Useful Wild Plants of NJ

I have decided that it’s time that I write up a guide to the useful and edible plants my family and I rely upon year after year so that others may learn from our experience.

Nature is abundant in edibles that are generally neglected. Very few people think about eating berries they find on the side of the road, or cooking up wild nuts to make cookies or acorn bread, and most of the time when asked I find that the general response is either “I had no idea that was possible,” or “I’m afraid I’ll poison myself.”

Where you do need to exercise some caution, I’m compiling information about my own personal experiences with the following categories:

Berries & Fruit

  • Black Cherry (Prunus serotina)
  • Black Raspberries (Rubus occidentalis)
  • Blackberries (Rubus cf. fruticosus)
  • Dewberries (Rubus cf. aboriginum)
  • Rose Hips (Rosa spp.)
  • Virginia Strawberries (Fragaria virginiana)
  • Wineberries (Rubus phoenicolasius)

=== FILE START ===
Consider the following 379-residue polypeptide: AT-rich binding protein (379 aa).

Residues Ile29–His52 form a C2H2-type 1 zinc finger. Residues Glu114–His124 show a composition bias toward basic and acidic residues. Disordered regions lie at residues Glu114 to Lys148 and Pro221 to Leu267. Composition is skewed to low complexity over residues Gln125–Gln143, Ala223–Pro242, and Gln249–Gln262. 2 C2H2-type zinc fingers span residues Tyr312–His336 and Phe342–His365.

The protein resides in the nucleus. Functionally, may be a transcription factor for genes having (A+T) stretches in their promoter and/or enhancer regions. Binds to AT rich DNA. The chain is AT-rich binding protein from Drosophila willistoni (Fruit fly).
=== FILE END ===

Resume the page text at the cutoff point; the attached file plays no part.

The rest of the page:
• Cattails (Typha spp.)
  • Milkweed (Asclepias syriaca)
  • Reeds (Fragmites spp.)


  • Cattails (Typha spp.)
  • Giant Foxtail (Setaria faberi)
  • Reeds (Fragmites spp.)


  • Dandelion (Taraxacum spp.)
  • Daylily (Hemerocallis fulva)
  • Reeds (Fragmites spp.)
  • New Jersey Tea (Ceanothus americanus)
  • Cattails (Typha spp.)



  • Acorns (Quercus spp.)
  • Walnuts (Juglans spp.)


  • Daylily (Hemerocallis fulva)
  • Reeds (Fragmites spp.)
  • Cattails (Typha spp.)

Always be sure to consult field guides as well. My information can only help *so* much, and I cannot be held responsible for its use or misuse.

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